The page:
HALTOM CITY, Texas (BP)–Disaster relief volunteers with the Southern Baptists of Texas Convention continued working June 20 amid water-damaged mobile homes in suburban Fort Worth where at least one child died when she was carried away by rushing floodwaters during a rescue attempt.
Throughout north Texas early Monday, flash floods devastated parts of Tarrant, Denton, Cooke and Grayson counties, with damage most severe in Cooke and Grayson counties, from Interstate 35 near Gainesville east to Sherman, about 90 miles north of Dallas.
Damage to mobile homes in a six-square-block area of Haltom City, northeast of Fort Worth, sent dozens of families to seek shelter elsewhere.
As of June 21, six people were confirmed dead, including 4-year-old Alexandria Collins of Haltom City, who officials said was whisked away from her mother’s grasp as the two were trying to flee in a neighbor’s boat, and 2-year-old Makalya Marie Mollenhour, whose body was found late Tuesday about two and a half miles south of the Pecan Grove Mobile Home Park in Gainesville, NBC television affiliate KTEN in Denison reported.
KTEN said the mobile home the family lived in was washed off its base and struck a bridge.
The young girl’s grandmother, 60-year-old Billie Mollenhour, and her 5-year-old sister, Teresa Arnett, also died in the flooding.
Also among the dead is 74-year-old Reginald Gattis, a member of First Baptist Church in Sherman. The pastor of the church, Michael Lawson, said Gattis is survived by his wife and had been a member there for nearly eight years.
“In fact, he joined on the very same day we came there in view of a call — Nov. 14, 1999,” Lawson recalled.
Gattis was returning to Sherman in his pickup truck when the vehicle was overcome by water and he was unable to free himself, Gattis said.
Also, the home of another church member who was away in Colorado was overcome by high water, with the family’s car washed up against the back of the garage.
“They pretty much lost everything,” Lawson said.
The other identified victim is Patricia Beshears, a Denison woman killed Monday morning when her car stalled in floodwaters in Sherman.
Jim Richardson, SBTC disaster relief director, said the effort at the Skyline Mobile Home Park in Haltom City would last possibly a week.
“We are trying to get it as clean as possible in order to dry out so that some of these folks can begin returning to their homes,” Richardson said.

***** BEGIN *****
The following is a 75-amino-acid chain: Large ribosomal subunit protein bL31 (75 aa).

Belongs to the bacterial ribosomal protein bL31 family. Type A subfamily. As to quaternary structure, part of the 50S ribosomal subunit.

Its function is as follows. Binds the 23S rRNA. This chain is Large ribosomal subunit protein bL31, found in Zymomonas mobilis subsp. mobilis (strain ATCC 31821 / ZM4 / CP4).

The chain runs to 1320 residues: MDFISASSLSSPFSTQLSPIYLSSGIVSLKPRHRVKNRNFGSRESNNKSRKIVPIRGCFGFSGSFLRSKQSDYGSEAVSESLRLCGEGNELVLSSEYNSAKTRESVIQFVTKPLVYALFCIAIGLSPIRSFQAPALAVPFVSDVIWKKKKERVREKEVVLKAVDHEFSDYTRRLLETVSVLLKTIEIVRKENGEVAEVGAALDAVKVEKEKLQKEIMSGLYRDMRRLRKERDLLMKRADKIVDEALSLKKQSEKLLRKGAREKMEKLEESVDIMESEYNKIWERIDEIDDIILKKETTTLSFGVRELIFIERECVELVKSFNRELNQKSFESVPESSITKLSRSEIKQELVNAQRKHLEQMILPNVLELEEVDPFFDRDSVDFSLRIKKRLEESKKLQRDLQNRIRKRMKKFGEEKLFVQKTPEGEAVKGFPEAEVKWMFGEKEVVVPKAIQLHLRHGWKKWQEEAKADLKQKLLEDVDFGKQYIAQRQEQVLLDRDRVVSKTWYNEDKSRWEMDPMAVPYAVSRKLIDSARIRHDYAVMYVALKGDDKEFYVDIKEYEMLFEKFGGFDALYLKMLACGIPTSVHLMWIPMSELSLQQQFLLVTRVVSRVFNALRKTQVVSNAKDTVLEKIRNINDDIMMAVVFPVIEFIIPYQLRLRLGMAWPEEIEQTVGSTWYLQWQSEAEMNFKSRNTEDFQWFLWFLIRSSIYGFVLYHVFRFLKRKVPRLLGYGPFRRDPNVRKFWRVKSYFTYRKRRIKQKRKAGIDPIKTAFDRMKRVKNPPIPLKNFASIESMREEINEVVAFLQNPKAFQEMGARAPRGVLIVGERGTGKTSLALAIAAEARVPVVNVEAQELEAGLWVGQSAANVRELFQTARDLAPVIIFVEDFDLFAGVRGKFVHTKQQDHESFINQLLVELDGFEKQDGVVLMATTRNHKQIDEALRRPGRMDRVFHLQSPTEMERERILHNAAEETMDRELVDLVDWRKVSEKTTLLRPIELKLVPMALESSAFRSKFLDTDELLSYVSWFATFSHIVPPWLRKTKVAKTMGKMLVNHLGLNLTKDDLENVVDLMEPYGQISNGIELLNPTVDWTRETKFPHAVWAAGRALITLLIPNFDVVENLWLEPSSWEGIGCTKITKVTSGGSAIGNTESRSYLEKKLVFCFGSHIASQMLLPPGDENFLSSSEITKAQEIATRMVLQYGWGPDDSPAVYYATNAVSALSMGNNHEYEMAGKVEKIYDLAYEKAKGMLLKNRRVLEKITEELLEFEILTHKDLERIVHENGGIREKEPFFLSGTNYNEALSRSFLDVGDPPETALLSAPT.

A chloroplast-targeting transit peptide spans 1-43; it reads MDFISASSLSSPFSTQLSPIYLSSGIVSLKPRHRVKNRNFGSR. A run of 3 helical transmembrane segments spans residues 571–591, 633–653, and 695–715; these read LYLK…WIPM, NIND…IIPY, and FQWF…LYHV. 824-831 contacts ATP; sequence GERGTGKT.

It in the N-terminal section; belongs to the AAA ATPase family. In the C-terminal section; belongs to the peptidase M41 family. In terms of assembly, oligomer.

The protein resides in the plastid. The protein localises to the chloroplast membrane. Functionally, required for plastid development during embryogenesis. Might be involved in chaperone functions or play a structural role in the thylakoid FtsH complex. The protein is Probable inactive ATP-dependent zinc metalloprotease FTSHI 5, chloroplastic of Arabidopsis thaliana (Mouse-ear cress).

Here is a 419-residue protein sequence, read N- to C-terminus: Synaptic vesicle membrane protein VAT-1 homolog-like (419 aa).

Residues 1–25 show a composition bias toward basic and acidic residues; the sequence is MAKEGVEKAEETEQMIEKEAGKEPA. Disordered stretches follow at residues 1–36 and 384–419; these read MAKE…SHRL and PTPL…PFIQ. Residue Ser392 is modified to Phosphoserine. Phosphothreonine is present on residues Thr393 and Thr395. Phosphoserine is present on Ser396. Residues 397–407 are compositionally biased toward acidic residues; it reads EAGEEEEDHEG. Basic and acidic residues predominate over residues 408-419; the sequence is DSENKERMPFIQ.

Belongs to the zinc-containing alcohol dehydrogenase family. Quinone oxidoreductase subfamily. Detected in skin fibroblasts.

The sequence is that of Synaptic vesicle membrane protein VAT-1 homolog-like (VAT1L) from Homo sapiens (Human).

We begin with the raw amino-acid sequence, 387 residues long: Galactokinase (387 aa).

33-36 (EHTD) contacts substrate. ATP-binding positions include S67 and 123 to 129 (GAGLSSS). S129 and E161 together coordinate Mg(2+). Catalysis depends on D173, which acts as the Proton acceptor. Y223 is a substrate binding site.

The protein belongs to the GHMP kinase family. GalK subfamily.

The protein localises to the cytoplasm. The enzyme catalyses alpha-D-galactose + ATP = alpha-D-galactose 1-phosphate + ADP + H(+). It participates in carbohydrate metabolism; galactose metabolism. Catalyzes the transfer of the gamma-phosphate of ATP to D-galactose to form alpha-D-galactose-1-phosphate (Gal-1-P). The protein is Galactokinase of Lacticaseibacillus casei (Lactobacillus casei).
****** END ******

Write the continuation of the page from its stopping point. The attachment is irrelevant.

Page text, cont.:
On Wednesday, a handful of SBTC disaster relief volunteers were continuing assessments among several dozen mobile homes in the lowest part of the neighborhood, which sits on a hill.
Nearby, two trailers sat nearly perpendicular to one another, with each 15-20 feet from where they stood before the waters washed them away. Behind the homes in a creek, one of the homeowners’ pickup truck rested partially submerged.
“What always strikes you is these are very poor folks,” said longtime disaster relief volunteer Paul Monroe of LakePointe Church in Rockwall, Texas. “Some of them are spending their nights here because they don’t have any other place to go. It breaks your heart. But that’s why we do this. It’s about the people. It’s not about the homes or the trees or whatever.
“We try to pray with all of them. Most of them are receptive. They know we care because they know we are doing this one our own time.”
For Scott Elledge, who said he owned 16 of the mobile homes in the neighborhood including the one he lived in with his wife and two children, the flooding Monday has moved the family to another home elsewhere for good.
The Elledge home was ruined not only by water but by methane gas, which leaked from the water pressure. One nearby mobile home exploded from a gas leak during the flooding, sending a mother and her son to the hospital, where they remained on Wednesday, the Fort Worth Star-Telegram reported.
Several times, Elledge expressed thankfulness of the work of the Southern Baptist volunteers, acknowledging that God has a reason for everything.
“This was my livelihood,” Elledge said. “Not anymore.”